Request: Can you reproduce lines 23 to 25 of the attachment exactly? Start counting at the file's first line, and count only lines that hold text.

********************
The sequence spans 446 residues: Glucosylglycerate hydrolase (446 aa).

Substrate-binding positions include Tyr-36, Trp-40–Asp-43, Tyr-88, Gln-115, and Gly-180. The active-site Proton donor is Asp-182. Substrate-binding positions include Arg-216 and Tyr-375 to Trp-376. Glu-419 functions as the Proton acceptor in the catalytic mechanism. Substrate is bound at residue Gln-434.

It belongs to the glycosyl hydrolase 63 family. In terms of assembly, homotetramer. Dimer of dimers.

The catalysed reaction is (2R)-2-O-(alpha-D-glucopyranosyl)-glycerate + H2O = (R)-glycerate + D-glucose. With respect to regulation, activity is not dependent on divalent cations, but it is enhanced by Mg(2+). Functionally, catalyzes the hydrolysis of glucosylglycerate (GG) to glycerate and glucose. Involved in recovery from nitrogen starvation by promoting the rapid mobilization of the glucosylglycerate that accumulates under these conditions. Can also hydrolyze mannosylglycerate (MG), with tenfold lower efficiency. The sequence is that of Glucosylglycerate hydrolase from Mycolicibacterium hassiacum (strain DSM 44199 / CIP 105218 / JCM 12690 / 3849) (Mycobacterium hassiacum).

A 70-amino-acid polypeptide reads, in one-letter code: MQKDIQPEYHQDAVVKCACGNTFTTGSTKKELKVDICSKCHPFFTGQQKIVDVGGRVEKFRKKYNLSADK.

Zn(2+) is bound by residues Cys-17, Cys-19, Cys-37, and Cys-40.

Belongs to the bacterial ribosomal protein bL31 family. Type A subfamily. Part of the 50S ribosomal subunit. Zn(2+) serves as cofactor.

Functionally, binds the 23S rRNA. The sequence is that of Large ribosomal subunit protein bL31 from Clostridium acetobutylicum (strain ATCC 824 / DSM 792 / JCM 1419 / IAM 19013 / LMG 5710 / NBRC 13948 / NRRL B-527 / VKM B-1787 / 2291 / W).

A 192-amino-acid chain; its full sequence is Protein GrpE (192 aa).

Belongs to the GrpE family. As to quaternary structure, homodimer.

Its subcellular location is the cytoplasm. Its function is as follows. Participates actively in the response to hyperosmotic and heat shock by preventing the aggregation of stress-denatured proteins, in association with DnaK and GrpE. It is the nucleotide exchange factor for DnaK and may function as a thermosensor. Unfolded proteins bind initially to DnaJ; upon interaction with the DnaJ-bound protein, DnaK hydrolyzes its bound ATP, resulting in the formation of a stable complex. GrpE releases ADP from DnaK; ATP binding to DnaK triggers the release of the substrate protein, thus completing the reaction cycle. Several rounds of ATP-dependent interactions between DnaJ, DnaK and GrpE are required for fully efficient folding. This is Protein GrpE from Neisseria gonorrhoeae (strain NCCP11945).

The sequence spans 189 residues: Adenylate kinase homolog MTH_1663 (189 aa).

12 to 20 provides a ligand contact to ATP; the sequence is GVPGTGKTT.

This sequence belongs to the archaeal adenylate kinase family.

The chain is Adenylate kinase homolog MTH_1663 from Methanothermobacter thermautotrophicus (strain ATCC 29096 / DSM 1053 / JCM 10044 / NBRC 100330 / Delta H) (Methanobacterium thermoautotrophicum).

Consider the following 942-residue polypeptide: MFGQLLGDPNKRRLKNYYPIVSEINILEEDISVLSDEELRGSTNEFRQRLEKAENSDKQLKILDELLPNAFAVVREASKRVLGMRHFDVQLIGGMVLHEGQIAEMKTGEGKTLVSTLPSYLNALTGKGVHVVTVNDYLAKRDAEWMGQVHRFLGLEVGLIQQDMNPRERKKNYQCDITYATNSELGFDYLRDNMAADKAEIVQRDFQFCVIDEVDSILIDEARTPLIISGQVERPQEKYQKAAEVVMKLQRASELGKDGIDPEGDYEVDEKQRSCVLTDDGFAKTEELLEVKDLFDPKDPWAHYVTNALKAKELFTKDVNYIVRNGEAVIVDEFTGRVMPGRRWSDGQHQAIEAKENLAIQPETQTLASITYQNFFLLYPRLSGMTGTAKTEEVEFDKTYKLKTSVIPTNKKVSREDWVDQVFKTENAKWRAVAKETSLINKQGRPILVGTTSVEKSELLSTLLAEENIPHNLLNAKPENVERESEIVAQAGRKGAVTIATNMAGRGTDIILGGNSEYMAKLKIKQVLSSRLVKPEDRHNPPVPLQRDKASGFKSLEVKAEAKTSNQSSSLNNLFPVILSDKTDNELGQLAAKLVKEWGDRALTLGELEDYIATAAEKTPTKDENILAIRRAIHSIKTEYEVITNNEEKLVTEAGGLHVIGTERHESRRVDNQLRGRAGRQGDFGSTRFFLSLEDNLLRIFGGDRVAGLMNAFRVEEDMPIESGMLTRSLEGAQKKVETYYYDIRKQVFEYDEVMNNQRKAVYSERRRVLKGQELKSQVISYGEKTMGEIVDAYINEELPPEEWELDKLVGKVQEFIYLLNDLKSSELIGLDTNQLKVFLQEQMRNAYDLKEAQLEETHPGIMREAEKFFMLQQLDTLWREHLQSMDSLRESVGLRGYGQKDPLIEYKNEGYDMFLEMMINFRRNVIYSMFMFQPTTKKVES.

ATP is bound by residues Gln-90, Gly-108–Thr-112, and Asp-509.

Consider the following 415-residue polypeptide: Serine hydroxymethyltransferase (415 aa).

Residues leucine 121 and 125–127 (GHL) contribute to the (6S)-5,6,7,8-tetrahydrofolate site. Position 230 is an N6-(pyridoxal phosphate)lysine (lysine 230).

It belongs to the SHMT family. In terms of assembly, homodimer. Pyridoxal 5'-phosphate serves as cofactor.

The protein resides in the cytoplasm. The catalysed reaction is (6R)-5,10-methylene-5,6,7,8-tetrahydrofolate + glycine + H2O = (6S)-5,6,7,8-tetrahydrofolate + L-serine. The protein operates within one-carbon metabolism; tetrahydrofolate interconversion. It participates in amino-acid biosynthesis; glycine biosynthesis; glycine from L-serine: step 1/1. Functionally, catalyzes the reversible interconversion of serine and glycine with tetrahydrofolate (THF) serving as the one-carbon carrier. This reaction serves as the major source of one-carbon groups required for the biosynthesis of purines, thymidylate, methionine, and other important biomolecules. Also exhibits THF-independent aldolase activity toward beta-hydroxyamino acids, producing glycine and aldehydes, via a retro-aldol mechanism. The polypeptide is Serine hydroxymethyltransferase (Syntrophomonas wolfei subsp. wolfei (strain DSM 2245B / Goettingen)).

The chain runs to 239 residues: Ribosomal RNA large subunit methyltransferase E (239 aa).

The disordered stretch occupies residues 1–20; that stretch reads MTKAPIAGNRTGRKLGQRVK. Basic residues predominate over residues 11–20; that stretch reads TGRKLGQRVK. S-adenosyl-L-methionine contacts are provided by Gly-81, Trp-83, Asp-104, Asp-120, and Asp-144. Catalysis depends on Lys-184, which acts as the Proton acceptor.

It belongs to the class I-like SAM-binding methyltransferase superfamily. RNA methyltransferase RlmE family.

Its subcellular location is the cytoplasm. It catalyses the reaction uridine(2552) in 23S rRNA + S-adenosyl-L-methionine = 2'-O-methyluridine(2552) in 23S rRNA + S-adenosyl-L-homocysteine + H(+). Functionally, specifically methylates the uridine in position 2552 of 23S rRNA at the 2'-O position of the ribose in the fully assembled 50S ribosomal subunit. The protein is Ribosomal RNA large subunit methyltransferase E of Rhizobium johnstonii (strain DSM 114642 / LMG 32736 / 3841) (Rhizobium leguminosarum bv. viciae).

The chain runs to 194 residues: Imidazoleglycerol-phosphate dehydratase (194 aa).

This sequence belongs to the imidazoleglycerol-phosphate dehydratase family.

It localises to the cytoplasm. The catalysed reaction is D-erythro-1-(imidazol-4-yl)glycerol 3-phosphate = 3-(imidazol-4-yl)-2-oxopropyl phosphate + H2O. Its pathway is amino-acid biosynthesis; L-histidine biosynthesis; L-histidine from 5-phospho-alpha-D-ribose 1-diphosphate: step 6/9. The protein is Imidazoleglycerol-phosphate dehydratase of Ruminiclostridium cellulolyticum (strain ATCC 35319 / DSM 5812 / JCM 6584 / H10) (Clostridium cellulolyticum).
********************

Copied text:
The disordered stretch occupies residues 1–20; that stretch reads MTKAPIAGNRTGRKLGQRVK. Basic residues predominate over residues 11–20; that stretch reads TGRKLGQRVK. S-adenosyl-L-methionine contacts are provided by Gly-81, Trp-83, Asp-104, Asp-120, and Asp-144. Catalysis depends on Lys-184, which acts as the Proton acceptor.

It belongs to the class I-like SAM-binding methyltransferase superfamily. RNA methyltransferase RlmE family.

Its subcellular location is the cytoplasm. It catalyses the reaction uridine(2552) in 23S rRNA + S-adenosyl-L-methionine = 2'-O-methyluridine(2552) in 23S rRNA + S-adenosyl-L-homocysteine + H(+). Functionally, specifically methylates the uridine in position 2552 of 23S rRNA at the 2'-O position of the ribose in the fully assembled 50S ribosomal subunit. The protein is Ribosomal RNA large subunit methyltransferase E of Rhizobium johnstonii (strain DSM 114642 / LMG 32736 / 3841) (Rhizobium leguminosarum bv. viciae).